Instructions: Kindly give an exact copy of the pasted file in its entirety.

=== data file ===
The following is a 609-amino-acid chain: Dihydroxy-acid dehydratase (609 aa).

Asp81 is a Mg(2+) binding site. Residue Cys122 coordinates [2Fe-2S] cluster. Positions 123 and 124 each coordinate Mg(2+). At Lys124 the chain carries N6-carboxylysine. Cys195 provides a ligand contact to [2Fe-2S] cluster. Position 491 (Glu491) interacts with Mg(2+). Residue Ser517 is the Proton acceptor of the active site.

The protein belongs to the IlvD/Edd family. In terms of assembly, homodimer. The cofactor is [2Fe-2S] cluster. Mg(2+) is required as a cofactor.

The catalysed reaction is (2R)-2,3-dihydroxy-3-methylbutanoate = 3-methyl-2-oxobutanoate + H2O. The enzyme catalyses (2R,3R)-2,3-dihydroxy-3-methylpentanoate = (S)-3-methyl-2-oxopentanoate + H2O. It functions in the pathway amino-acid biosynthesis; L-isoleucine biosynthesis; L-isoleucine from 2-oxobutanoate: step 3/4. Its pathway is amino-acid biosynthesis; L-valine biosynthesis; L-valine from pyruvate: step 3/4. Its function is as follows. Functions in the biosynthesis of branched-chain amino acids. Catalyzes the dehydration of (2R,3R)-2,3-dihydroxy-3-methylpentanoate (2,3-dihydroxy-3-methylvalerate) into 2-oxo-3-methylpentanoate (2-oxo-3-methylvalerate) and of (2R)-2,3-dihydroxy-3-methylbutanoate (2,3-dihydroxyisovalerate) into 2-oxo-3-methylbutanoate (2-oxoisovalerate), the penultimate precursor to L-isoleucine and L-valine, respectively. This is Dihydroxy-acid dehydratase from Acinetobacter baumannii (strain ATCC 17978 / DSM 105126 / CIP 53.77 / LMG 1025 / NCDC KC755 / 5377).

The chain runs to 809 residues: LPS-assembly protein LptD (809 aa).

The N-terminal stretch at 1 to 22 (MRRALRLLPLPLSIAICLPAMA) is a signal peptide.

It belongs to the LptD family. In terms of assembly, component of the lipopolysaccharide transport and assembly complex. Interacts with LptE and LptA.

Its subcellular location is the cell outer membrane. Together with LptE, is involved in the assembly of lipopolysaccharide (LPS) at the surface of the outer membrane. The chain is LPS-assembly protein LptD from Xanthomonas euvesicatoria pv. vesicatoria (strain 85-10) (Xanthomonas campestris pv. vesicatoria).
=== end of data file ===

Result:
The following is a 609-amino-acid chain: Dihydroxy-acid dehydratase (609 aa).

Asp81 is a Mg(2+) binding site. Residue Cys122 coordinates [2Fe-2S] cluster. Positions 123 and 124 each coordinate Mg(2+). At Lys124 the chain carries N6-carboxylysine. Cys195 provides a ligand contact to [2Fe-2S] cluster. Position 491 (Glu491) interacts with Mg(2+). Residue Ser517 is the Proton acceptor of the active site.

The protein belongs to the IlvD/Edd family. In terms of assembly, homodimer. The cofactor is [2Fe-2S] cluster. Mg(2+) is required as a cofactor.

The catalysed reaction is (2R)-2,3-dihydroxy-3-methylbutanoate = 3-methyl-2-oxobutanoate + H2O. The enzyme catalyses (2R,3R)-2,3-dihydroxy-3-methylpentanoate = (S)-3-methyl-2-oxopentanoate + H2O. It functions in the pathway amino-acid biosynthesis; L-isoleucine biosynthesis; L-isoleucine from 2-oxobutanoate: step 3/4. Its pathway is amino-acid biosynthesis; L-valine biosynthesis; L-valine from pyruvate: step 3/4. Its function is as follows. Functions in the biosynthesis of branched-chain amino acids. Catalyzes the dehydration of (2R,3R)-2,3-dihydroxy-3-methylpentanoate (2,3-dihydroxy-3-methylvalerate) into 2-oxo-3-methylpentanoate (2-oxo-3-methylvalerate) and of (2R)-2,3-dihydroxy-3-methylbutanoate (2,3-dihydroxyisovalerate) into 2-oxo-3-methylbutanoate (2-oxoisovalerate), the penultimate precursor to L-isoleucine and L-valine, respectively. This is Dihydroxy-acid dehydratase from Acinetobacter baumannii (strain ATCC 17978 / DSM 105126 / CIP 53.77 / LMG 1025 / NCDC KC755 / 5377).

The chain runs to 809 residues: LPS-assembly protein LptD (809 aa).

The N-terminal stretch at 1 to 22 (MRRALRLLPLPLSIAICLPAMA) is a signal peptide.

It belongs to the LptD family. In terms of assembly, component of the lipopolysaccharide transport and assembly complex. Interacts with LptE and LptA.

Its subcellular location is the cell outer membrane. Together with LptE, is involved in the assembly of lipopolysaccharide (LPS) at the surface of the outer membrane. The chain is LPS-assembly protein LptD from Xanthomonas euvesicatoria pv. vesicatoria (strain 85-10) (Xanthomonas campestris pv. vesicatoria).